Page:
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Learn About Fat Digestion

Lesson Six


Updated June 14, 2014

The digestion of fat begins in the mouth where the food you chew is mixed with a small amount of lingual lipase that is found in your saliva. Lingual lipase is a digestive enzyme that breaks fatty acids apart from triglycerides.

Once you swallow your food, digestion continues in the stomach. A small amount of lipase is secreted into the stomach, but most fat digestion takes place in the small intestine.

Fat Digestion in the Small Intestine

Your liver produces bile, which is stored in the gall bladder until it's triggered by eating foods that contain fat. Bile is released into the small intestine where it works like a detergent to emulsify the fats into smaller droplets. This makes it easier for pancreatic lipase to get to the triglycerides.

The bile and lipase break fats down into smaller pieces that are absorbed into the blood stream. The bile, which contains cholesterol, is either re-absorbed into the blood or bound by soluble fiber in the intestine and eliminated in the stool. Eating foods with lots of soluble fiber helps keep your cholesterol levels healthy by grabbing more of the cholesterol from the bile and eliminating it from your body.

A healthy digestive system will absorb about 95 percent of the dietary fat that you eat. People with malabsorption disorders like celiac sprue, pancreatic lipase deficiency and bile salt deficiency usually can't absorb fats properly. 

Fats and oils contain nine calories per gram. Your body takes the extra fatty acids and stores them as adipose tissue, which is better known as body fat. Adipose tissue can be broken down and turned into glucose when you need more calories -- that's why counting calories is important if you want to lose weight.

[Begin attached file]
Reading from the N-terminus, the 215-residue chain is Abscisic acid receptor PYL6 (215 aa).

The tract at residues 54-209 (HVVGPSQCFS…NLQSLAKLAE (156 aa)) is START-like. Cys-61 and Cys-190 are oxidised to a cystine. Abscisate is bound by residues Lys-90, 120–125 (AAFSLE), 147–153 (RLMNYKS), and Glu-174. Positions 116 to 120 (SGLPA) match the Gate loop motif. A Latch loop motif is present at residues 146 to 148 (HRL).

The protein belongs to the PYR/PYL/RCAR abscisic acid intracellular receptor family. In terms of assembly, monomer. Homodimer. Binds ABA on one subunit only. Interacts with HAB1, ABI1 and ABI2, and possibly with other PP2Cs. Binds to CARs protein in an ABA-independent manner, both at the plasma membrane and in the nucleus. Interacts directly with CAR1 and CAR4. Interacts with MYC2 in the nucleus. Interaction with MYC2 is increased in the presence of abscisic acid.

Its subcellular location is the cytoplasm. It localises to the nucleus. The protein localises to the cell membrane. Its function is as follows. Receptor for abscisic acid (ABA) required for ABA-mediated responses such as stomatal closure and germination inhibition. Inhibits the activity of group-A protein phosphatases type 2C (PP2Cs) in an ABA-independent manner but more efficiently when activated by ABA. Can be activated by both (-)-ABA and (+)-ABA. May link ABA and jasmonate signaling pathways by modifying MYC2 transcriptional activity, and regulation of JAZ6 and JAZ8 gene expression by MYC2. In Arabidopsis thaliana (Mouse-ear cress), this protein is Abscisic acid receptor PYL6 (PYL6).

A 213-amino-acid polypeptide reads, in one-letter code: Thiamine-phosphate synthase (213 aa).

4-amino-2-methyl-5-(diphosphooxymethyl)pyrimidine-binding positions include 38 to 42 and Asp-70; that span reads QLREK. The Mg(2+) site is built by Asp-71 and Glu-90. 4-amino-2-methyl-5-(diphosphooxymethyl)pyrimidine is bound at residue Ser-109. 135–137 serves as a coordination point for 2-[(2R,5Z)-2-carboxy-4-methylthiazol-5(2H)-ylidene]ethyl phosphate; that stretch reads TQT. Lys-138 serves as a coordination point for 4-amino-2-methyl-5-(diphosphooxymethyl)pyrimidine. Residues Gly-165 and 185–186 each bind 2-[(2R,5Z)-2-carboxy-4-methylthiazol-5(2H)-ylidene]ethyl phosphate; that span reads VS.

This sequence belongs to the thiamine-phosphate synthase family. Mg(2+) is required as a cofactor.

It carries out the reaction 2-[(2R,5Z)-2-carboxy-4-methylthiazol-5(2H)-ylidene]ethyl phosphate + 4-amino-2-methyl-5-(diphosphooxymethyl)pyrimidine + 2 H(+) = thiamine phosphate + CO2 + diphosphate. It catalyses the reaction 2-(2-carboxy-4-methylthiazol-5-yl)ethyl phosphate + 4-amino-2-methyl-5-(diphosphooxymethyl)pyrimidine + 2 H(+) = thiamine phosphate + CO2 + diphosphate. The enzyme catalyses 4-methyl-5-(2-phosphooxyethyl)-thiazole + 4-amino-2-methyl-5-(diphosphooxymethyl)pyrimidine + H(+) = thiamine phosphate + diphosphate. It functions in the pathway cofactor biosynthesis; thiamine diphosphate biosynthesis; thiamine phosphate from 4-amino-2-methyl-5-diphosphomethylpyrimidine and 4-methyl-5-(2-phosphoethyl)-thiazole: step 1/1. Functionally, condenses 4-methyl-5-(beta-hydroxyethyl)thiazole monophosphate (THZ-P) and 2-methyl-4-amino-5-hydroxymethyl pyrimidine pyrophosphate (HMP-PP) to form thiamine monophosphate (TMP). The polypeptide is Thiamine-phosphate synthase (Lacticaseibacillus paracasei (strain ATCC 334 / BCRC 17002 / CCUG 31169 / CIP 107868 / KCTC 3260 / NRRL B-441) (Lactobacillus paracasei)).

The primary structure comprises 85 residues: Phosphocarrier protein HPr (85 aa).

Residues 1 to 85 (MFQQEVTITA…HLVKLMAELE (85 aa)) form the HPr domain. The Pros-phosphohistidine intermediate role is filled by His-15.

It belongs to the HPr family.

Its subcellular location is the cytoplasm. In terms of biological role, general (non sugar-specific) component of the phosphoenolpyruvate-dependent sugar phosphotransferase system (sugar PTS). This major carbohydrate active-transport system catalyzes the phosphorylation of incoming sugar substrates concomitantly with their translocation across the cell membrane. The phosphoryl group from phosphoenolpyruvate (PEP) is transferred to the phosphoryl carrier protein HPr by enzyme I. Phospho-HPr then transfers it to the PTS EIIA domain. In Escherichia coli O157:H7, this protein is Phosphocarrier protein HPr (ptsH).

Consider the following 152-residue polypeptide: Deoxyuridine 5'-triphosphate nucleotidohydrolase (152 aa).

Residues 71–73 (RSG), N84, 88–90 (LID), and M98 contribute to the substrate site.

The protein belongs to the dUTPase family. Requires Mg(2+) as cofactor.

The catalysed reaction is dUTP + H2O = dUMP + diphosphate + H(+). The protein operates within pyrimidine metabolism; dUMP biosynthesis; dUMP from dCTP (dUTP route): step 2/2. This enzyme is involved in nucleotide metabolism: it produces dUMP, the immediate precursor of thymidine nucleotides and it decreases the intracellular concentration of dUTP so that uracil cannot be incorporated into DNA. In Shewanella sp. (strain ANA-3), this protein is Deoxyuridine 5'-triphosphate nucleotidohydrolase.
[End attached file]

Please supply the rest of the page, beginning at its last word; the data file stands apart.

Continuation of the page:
Fat in the Diet

The USDA suggests that you get about 30 percent of your calories from fat. For a 2,000 calorie per day diet, that would equal 600 calories from fat. Since fat has nine calories per gram, that would be equal to about 67 grams of fat. You should watch your cholesterol and saturated fat intake as well.

The USDA suggests no more than 300 mg cholesterol each day, less than 10 percent of your daily calories from saturated fat and less than one percent from trans-fats.

A typical Western diet often includes much more than that because fats add texture and flavor. Fats also slow down gastric emptying, so high fat meals are more satisfying. Unfortunately, that means too many calories for a lot of people.

Short Chain Fatty Acids

Remember reading about fiber in the carbohydrate lesson? Your body can't digest fiber. That's good for adding bulk to the stool, but, fiber also has one other important function. The friendly bacteria that live in your colon ferment the fiber and produce short chain fatty acids that are easily absorbed into the walls of the colon, help keep the colon tissue healthy and can reduce inflammation.

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